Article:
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Library Tips for the College Freshman

written by: Heather Marie Kosur•edited by: Wendy Finn•updated: 9/13/2011

Are you a college freshman ready to embark on your newest academic journey? In that case, these library tips for college freshmen from a working librarian are a must-read article for you.

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    1. Ask a Librarian

    Librarians are there to help patrons. If you have a question, please do not hesitate to ask a librarian. Without patrons to assist, librarians are out of a job. Yes, we may have answered the same question a hundred times before, but we have not answered the question for you. We also do not assume that you know everything about using the library. In fact, if you did, librarians would again be out of a job. So, visit the physical reference desk, send us an email, or give us a call. Some libraries even offer IM and text message reference services. Just don't be afraid to ask. Anything from the simplest directional question to the most complex inquiry for information or resources, librarians are here to help you.

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    2. Buy Your Own Textbooks

    Libraries understand how expense books, especially textbooks, cost. We spend large chunks of our budgets on books and other materials for you to use. However, most college and university libraries do not buy the textbooks required for classes. First, textbooks are expensive. Most libraries do not have unlimited funds. Buying enough textbooks for every student in a class is not a priority. Second, the first patron to get to it would check it out, making the book no longer available to any other student in the class or any other patron. Sometimes a professor will place a textbook on reserve; however, reserve books typically can only be used in the library for a specific length of time. So, although librarians empathize with the high cost of textbooks, you are better off buying your own.

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    3. Not Just Books

    The library is no longer just a place to house books. First, the library has many other materials available including print periodicals, online databases, magazines, newspaper, other online resources, government documents, maps, CDs, DVDs, popular fiction, and artifacts. As one of the last public spaces, the library is also a place to spend time at. Many students use the physical library for individual and group study, to practice presentations, for research, to use other library resources, and to just hang out. Some libraries have even made snacks and beverages readily available in the form of cafes and coffee kiosks inside or nearby the library. Many libraries also offer rotating displays and lectures to patrons and the public. The contemporary library is not just about books, so investigate the other services and uses available at your library.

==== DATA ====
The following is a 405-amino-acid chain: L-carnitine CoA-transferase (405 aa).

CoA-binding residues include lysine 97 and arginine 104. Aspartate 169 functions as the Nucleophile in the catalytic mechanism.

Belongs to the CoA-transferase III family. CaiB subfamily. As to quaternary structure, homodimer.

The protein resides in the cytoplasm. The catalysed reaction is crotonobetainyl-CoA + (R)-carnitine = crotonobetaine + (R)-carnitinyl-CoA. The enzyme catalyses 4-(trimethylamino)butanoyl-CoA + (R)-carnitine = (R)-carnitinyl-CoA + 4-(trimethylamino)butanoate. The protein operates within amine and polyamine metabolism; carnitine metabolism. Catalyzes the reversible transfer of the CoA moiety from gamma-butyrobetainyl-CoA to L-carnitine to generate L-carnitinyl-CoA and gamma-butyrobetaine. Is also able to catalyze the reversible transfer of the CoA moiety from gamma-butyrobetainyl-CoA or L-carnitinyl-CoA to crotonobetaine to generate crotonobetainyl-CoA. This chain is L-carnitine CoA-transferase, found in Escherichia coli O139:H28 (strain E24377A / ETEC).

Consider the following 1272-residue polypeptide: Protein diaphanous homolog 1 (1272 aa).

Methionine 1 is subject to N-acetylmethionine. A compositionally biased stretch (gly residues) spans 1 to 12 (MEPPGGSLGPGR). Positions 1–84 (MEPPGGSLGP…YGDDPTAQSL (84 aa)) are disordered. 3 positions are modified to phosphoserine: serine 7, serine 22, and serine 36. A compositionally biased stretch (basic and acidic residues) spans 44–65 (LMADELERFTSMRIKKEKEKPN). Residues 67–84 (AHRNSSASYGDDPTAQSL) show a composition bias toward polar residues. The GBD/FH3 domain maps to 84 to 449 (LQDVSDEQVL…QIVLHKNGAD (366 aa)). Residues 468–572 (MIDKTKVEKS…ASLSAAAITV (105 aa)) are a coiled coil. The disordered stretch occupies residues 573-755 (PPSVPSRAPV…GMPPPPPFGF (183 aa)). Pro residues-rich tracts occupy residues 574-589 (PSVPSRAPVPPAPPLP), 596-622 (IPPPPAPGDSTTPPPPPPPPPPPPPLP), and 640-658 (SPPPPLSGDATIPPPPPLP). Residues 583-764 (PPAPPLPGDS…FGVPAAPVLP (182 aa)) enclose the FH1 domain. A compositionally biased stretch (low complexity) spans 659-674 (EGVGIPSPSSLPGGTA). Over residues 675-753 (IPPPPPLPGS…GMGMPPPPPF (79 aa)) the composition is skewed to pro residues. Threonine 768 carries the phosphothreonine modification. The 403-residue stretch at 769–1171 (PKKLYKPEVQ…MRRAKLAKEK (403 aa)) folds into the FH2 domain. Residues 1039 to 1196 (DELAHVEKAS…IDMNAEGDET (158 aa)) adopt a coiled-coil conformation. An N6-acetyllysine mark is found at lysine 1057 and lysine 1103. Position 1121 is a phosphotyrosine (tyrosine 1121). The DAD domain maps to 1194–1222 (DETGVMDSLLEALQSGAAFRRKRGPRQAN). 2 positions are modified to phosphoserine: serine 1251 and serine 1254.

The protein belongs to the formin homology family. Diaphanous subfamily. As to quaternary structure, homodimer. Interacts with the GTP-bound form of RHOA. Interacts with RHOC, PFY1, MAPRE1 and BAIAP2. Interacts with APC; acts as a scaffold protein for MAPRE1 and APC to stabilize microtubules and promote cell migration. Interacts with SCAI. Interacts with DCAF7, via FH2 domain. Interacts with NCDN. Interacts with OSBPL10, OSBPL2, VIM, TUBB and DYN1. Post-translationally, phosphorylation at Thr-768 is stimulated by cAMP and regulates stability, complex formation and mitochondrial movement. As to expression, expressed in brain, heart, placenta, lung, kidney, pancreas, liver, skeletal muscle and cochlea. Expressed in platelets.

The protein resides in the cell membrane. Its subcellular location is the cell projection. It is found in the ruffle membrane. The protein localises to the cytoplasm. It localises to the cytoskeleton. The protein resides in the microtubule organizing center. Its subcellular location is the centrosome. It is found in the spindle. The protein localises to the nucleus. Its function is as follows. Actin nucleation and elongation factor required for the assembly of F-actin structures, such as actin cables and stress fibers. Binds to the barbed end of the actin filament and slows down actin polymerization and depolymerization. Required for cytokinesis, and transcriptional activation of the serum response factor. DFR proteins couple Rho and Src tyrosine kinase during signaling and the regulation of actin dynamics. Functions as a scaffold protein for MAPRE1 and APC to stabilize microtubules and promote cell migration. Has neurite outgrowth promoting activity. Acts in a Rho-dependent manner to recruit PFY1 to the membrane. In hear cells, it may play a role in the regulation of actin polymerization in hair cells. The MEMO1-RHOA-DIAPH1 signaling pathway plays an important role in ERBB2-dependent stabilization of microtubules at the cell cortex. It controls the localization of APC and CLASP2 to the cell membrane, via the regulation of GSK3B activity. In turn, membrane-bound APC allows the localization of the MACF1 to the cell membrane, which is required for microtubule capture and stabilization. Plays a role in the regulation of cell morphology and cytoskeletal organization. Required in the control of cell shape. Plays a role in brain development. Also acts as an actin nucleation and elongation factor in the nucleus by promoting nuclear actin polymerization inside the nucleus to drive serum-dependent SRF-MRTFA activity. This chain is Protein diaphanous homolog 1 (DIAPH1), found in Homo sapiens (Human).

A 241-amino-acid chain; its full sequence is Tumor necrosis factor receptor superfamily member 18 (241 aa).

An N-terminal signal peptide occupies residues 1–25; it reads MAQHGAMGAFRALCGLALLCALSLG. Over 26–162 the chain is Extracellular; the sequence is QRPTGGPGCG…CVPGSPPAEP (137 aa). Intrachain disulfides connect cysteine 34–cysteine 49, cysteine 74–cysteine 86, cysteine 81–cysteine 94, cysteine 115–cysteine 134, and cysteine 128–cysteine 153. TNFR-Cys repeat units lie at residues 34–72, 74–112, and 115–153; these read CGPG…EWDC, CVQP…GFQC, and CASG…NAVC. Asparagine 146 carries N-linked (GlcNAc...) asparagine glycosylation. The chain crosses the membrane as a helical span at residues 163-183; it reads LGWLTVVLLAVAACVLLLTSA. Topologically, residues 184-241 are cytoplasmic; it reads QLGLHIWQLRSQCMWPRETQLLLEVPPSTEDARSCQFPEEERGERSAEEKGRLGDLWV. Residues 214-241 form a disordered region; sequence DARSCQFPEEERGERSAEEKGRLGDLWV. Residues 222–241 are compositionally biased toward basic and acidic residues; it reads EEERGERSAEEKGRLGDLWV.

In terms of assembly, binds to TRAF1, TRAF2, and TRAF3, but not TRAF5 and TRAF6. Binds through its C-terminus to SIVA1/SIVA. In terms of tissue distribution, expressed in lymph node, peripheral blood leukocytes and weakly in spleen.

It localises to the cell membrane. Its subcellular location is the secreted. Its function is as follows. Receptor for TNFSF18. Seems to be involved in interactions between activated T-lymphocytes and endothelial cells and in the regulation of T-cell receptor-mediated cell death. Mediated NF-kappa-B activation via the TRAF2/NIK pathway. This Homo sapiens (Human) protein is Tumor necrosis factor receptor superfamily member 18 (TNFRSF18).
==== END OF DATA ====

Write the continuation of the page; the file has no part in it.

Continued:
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    4. On the Internet

    Although many foolish optimists of the 1990s predicted that everything would be available for free on the Internet by the twenty-first century, this simply is not the case. Many materials such as books are still only available in print. Although the advent of the Kindle and other eReaders has increased the market for electronic books, eBooks are not free, and most libraries are still negotiating how and if to provide access to patrons. Many periodicals and serials are also available electronically; however, some are only available in print, and all cost money. And, what is available on the Internet for free is generally not authoritative, at least to the level that is necessary for academic and scholarly research. So, yes, most of the time you will need to use the library, whether physically or virtually, to find the information and sources you need because, no, not everything is available free via the Internet.

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    5. Librarians as Teachers

    Librarians are here to help you. This does not mean that we know the answer to every question off the top of our heads. Librarians do, however, know and understand the tools and resources to find information and will often strive to teach patrons these same skills. Do not be surprised if the answer to a question like "Do you have this book?" is something along the lines of "Let me show you how to look in the catalog." As much as librarians like helping patrons find information, we also want to equip those patrons with the tools and knowledge to use the library on their own without having to go through a mediating librarian every time. So, be prepared to learn something the next time you have a question for your librarian.

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    The college or university library is often a startling revelation to the college freshman who is used to a public or school library. By heeding these library tips from a working librarian, freshmen can expect a better initial experience in the college or university library.

References

  • All suggestions courtesy of the author, Heather Marie Kosur